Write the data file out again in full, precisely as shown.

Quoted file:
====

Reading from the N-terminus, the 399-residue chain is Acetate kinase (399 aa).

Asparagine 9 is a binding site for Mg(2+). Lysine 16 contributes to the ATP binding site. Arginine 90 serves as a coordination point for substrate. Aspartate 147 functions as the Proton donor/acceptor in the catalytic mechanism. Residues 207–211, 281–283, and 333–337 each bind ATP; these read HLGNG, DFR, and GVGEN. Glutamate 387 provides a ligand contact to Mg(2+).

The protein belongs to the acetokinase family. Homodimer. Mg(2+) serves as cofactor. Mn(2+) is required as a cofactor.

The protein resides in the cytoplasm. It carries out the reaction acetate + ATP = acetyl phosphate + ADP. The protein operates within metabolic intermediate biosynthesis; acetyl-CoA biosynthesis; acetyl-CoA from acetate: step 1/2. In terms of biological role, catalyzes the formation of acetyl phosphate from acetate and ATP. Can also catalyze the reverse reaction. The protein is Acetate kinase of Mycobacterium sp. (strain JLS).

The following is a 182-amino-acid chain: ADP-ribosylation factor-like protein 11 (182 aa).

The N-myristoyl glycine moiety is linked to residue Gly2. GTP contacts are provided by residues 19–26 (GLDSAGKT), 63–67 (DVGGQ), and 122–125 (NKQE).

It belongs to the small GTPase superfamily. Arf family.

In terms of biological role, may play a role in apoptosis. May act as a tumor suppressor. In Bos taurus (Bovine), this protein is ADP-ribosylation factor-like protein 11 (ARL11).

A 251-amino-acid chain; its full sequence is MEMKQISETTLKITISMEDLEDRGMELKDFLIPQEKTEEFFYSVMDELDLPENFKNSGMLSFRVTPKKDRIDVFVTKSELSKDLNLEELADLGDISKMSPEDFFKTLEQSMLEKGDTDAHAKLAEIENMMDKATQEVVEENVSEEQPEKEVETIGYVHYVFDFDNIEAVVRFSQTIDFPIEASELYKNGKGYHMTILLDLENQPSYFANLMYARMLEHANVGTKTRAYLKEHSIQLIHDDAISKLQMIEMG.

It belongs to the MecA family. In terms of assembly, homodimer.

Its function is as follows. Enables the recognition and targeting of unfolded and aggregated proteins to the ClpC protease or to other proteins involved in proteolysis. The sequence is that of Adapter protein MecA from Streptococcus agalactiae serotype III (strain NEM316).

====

Reading from the N-terminus, the 399-residue chain is Acetate kinase (399 aa).

Asparagine 9 is a binding site for Mg(2+). Lysine 16 contributes to the ATP binding site. Arginine 90 serves as a coordination point for substrate. Aspartate 147 functions as the Proton donor/acceptor in the catalytic mechanism. Residues 207–211, 281–283, and 333–337 each bind ATP; these read HLGNG, DFR, and GVGEN. Glutamate 387 provides a ligand contact to Mg(2+).

The protein belongs to the acetokinase family. Homodimer. Mg(2+) serves as cofactor. Mn(2+) is required as a cofactor.

The protein resides in the cytoplasm. It carries out the reaction acetate + ATP = acetyl phosphate + ADP. The protein operates within metabolic intermediate biosynthesis; acetyl-CoA biosynthesis; acetyl-CoA from acetate: step 1/2. In terms of biological role, catalyzes the formation of acetyl phosphate from acetate and ATP. Can also catalyze the reverse reaction. The protein is Acetate kinase of Mycobacterium sp. (strain JLS).

The following is a 182-amino-acid chain: ADP-ribosylation factor-like protein 11 (182 aa).

The N-myristoyl glycine moiety is linked to residue Gly2. GTP contacts are provided by residues 19–26 (GLDSAGKT), 63–67 (DVGGQ), and 122–125 (NKQE).

It belongs to the small GTPase superfamily. Arf family.

In terms of biological role, may play a role in apoptosis. May act as a tumor suppressor. In Bos taurus (Bovine), this protein is ADP-ribosylation factor-like protein 11 (ARL11).

A 251-amino-acid chain; its full sequence is MEMKQISETTLKITISMEDLEDRGMELKDFLIPQEKTEEFFYSVMDELDLPENFKNSGMLSFRVTPKKDRIDVFVTKSELSKDLNLEELADLGDISKMSPEDFFKTLEQSMLEKGDTDAHAKLAEIENMMDKATQEVVEENVSEEQPEKEVETIGYVHYVFDFDNIEAVVRFSQTIDFPIEASELYKNGKGYHMTILLDLENQPSYFANLMYARMLEHANVGTKTRAYLKEHSIQLIHDDAISKLQMIEMG.

It belongs to the MecA family. In terms of assembly, homodimer.

Its function is as follows. Enables the recognition and targeting of unfolded and aggregated proteins to the ClpC protease or to other proteins involved in proteolysis. The sequence is that of Adapter protein MecA from Streptococcus agalactiae serotype III (strain NEM316).